Parliamentary panel proposes tax incentives for startups
Jayant Sinha, the chairperson of the standing committee on finance, submitted the report to the Speaker last week. After the two-year period, the Securities Transaction Tax (STT) could be applied to CIVs to maintain revenue neutrality.Updated: Sep 16, 2020 10:37 IST
A parliamentary panel has recommended abolishing tax on long-term capital gains (LTCG) for investments in startups that are made through collective investment vehicles (CIVs) such as angel funds, alternate investment funds (AIFs) and limited liability partnerships (LLPs) engaged in the business of making investments.
“At a minimum, this should be done for at least the next two years to encourage investments during the pandemic period,” the panel said in its report, ‘Financing the Startup Ecosystem’. Jayant Sinha, the chairperson of the standing committee on finance, submitted the report to the Speaker last week.
After the two-year period, the Securities Transaction Tax (STT) could be applied to CIVs to maintain revenue neutrality. “Investments by CIVs are transparently done and have to be done at fair market value. Thus it is easy to calculate the STT associated with these investments. This can be done in lieu of imposing LTCG on these CIVs and to make the taxation system fairer, less cumbersome, and transparent,” it said.
“This will also ensure that investments in unlisted securities are on par with investments in listed securities,” it added.
Smita Goel, partner at law firm Algo Legal said, LTCG was abolished and STT was introduced in FY 2005. LTCG was re-introduced on listed equity shares and equity mutual fund units in FY 2019. This resulted in double taxation.
“Abolition of LTCG tax will remove this double taxation and enable investors to choose investments based on risk and return instead of being driven by tax considerations. The loss of revenue from abolition of LTCG will be minuscule compared to the benefits generated as it will incentivise taxpayers to kick-start investment and also create jobs,” she said.
Kunal Bahl, CEO and co-founder of Snapdeal tweeted, “These reforms would open the floodgates of domestic capital going into start-ups like never before, as long as the eligibility criteria of the tax benefits is not too narrow, enabling the widest set of startup investors and companies to benefit for a long enough period of time.”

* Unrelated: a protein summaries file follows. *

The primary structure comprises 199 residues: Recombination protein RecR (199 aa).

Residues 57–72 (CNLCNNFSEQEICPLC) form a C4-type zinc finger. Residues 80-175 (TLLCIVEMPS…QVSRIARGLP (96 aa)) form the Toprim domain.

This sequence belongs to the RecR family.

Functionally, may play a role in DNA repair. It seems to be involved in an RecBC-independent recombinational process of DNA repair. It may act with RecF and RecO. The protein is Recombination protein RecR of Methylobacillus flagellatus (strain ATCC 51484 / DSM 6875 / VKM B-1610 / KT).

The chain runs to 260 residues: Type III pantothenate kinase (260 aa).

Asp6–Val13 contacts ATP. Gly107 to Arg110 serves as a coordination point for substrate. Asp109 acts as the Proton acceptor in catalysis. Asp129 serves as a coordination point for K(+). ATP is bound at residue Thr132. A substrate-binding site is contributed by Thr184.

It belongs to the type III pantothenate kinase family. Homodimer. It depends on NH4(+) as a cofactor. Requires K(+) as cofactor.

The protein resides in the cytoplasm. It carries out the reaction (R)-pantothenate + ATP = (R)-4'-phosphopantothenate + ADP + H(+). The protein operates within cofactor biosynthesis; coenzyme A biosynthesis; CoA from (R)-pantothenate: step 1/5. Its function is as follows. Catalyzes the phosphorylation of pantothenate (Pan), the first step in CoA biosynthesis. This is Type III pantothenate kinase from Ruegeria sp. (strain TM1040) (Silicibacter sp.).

While re-introducing the LTCG tax, then finance minister Arun Jaitley had said in his budget speech on February 2018, “The return on investment in equity is already quite attractive even without tax exemption. There is therefore a strong case for bringing long term capital gains from listed equities in the tax net.”
Giving the rationale to re-introduce the tax, he said that the equity market had become buoyant with the reforms introduced by the government and incentives. “The total amount of exempted capital gains from listed shares and units is around Rs 3,67,000 crores as per returns filed for AY 17-18. Major part of this gain is accrued to corporates and LLPs. This has also created a bias against manufacturing, leading to more business surpluses being invested in financial assets,” he had said.
Indian Venture Capital and Private Equity Association (IVCA) regulatory affairs committee co-chair and founding partner of 3one4 Capital Siddarth Pai said: “The proposed recommendations, if implemented, will help increase the amount of rupee capital that will flow into Indian startups.”
“Due to the distorted tax structure between startups and listed companies (with the long term capital gains rate on startups being 2.54 times the rate on listed companies), rupee capital is less than 10% of the total capital being raised by Indian startups. Tax has emerged as one of the almost singular reason for the same,” he said.
The ability to raise capital during such trying times will be crucial to the longevity of India’s startup ecosystem and help it become more resilient, he added.
Pai said the Indian government has applied the “super rich surcharge” of 25%-37% on the sale of unlisted securities, not on listed securities. “This distortion has pushed rupee capital onto the stock markets, where secondary transactions occur, as opposed to primary investments into other asset classes like startups. Investments into startups always go towards new product creation and new business lines—leading to job growth and economic growth,” he said.
In addition to this, the lack of this surcharge on foreign investors and applying it only on domestic investors is further suppressing rupee capital into the Indian startup ecosystem, he said. “Under the honourable PM’s call of becoming self-reliant, demonstrating an ability to be funded from local sources ... will help boost the resilience of the Indian startup ecosystem,” he said.
“India is at risk of becoming a land of subsidiaries instead of a land of startups as many entrepreneurs seek to set up their HQs [headquarters] in other jurisdictions in order to enter the Indian market,” he said.
Pai said that the parliamentary panel has looked at allowing other kinds of investors to put money in startups such as pension funds and insurance companies. “IVCA has made several recommendations on the need to unleash domestic institutional capital which cannot invest in Indian VC Funds and startups due to policy restrictions,” he said.
“Several Indian VC Funds and startups have received funds from global pension funds, banks, insurance companies and the like. VC and PE Funds are a less volatile asset class as compared to listed markets and these help in asset diversification and the return timelines mandated for such long-term investors. Its heartful to see that the panel has spoken to the regulators and such institutions to find ways to increase their participation in startups and funds, thus enabling the creation of a vibrant Indian startup ecosystem,” he added.